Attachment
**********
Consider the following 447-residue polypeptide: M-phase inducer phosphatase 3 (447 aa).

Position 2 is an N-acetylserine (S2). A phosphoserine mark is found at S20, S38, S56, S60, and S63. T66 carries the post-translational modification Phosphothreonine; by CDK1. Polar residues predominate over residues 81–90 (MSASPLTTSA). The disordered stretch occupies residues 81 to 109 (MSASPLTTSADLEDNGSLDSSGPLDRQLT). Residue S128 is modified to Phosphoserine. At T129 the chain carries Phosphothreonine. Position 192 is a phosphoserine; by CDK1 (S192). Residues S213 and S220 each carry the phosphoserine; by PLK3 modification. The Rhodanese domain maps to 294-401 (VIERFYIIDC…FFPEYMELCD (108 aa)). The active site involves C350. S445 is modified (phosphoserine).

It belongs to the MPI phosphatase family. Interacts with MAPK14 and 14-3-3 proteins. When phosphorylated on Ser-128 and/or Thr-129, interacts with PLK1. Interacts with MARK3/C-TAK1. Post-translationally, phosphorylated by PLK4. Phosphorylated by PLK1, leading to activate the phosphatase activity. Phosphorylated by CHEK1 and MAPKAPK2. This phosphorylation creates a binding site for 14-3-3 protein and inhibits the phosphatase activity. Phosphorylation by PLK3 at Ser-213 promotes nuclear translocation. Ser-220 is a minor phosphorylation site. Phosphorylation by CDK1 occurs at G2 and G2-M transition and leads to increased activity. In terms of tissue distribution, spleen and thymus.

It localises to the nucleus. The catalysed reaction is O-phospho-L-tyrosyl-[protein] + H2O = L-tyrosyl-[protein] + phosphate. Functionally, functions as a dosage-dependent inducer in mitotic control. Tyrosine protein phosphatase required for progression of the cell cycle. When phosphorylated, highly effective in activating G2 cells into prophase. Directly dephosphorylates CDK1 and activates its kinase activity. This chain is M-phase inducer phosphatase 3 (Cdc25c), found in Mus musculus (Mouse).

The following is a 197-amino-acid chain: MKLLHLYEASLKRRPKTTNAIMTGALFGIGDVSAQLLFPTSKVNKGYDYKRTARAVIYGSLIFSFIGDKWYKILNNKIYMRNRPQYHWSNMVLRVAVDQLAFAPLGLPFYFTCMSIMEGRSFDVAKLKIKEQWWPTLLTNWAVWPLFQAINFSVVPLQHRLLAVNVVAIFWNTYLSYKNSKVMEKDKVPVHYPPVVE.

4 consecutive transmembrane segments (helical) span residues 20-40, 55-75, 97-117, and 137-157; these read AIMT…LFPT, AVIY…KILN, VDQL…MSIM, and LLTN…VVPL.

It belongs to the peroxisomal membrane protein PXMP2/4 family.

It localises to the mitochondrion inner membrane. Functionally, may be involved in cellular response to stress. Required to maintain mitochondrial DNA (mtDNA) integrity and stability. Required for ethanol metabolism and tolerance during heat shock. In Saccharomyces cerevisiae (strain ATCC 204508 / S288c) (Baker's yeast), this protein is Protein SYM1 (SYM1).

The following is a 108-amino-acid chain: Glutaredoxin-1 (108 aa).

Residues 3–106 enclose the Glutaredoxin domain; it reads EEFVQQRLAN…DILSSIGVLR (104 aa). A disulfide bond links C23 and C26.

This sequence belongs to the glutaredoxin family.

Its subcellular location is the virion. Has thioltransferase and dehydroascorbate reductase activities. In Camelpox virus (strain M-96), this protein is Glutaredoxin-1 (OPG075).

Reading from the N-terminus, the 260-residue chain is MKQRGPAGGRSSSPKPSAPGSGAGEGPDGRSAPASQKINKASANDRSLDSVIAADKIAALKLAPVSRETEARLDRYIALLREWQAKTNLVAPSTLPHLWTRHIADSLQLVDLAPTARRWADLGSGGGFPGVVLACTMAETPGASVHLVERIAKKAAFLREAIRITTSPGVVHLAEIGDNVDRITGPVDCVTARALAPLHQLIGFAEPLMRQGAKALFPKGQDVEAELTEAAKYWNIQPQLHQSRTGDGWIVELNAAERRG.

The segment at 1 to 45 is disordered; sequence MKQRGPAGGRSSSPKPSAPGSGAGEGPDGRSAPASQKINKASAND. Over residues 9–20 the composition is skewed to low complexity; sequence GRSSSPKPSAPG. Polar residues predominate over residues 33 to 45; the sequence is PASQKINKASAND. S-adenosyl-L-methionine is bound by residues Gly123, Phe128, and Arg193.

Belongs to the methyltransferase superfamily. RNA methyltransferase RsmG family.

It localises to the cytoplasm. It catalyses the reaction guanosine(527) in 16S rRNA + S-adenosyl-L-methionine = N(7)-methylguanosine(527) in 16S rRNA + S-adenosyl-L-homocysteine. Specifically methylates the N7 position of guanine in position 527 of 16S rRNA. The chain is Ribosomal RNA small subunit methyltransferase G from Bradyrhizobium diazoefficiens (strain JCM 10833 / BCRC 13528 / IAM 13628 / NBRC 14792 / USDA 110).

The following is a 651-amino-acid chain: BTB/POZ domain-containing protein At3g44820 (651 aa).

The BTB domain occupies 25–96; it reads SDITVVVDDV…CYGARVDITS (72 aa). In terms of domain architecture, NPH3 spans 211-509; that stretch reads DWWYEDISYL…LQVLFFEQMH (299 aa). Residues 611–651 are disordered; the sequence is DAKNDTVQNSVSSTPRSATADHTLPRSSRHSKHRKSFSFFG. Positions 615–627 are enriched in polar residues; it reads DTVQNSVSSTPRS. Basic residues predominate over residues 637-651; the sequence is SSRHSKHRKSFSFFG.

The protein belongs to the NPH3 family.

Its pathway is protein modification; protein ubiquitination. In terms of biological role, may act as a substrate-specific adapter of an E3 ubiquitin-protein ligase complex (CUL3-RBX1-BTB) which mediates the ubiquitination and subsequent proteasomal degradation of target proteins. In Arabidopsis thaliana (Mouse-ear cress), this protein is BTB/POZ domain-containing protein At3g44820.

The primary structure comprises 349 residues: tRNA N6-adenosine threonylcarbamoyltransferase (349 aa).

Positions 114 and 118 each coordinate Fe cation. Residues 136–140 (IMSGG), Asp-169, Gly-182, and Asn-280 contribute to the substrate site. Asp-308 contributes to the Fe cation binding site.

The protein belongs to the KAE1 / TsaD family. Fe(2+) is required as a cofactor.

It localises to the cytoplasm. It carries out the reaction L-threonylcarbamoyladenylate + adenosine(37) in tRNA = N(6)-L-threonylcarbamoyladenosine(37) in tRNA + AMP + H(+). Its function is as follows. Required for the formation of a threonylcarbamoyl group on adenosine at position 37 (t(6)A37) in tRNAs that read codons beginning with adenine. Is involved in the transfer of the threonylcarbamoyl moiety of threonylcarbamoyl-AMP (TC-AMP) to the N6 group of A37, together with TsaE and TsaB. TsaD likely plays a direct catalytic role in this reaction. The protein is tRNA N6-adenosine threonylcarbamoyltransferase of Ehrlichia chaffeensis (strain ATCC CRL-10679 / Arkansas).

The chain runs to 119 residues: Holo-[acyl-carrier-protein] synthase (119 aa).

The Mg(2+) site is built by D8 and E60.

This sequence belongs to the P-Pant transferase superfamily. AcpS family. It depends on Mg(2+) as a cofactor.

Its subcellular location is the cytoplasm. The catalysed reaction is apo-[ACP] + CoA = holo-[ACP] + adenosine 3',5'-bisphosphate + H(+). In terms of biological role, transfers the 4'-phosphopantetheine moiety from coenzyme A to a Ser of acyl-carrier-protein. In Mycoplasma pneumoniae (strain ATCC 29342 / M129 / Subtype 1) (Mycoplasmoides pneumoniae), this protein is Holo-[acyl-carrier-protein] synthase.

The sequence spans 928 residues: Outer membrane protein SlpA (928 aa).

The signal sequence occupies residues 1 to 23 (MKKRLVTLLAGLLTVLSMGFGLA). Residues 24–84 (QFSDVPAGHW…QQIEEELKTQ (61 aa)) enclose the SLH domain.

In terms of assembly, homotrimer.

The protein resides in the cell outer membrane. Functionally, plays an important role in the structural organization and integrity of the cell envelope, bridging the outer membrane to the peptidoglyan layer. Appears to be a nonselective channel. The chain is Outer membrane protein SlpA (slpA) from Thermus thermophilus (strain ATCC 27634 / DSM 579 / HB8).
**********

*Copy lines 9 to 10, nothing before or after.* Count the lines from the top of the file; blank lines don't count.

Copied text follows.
The following is a 108-amino-acid chain: Glutaredoxin-1 (108 aa).

Residues 3–106 enclose the Glutaredoxin domain; it reads EEFVQQRLAN…DILSSIGVLR (104 aa). A disulfide bond links C23 and C26.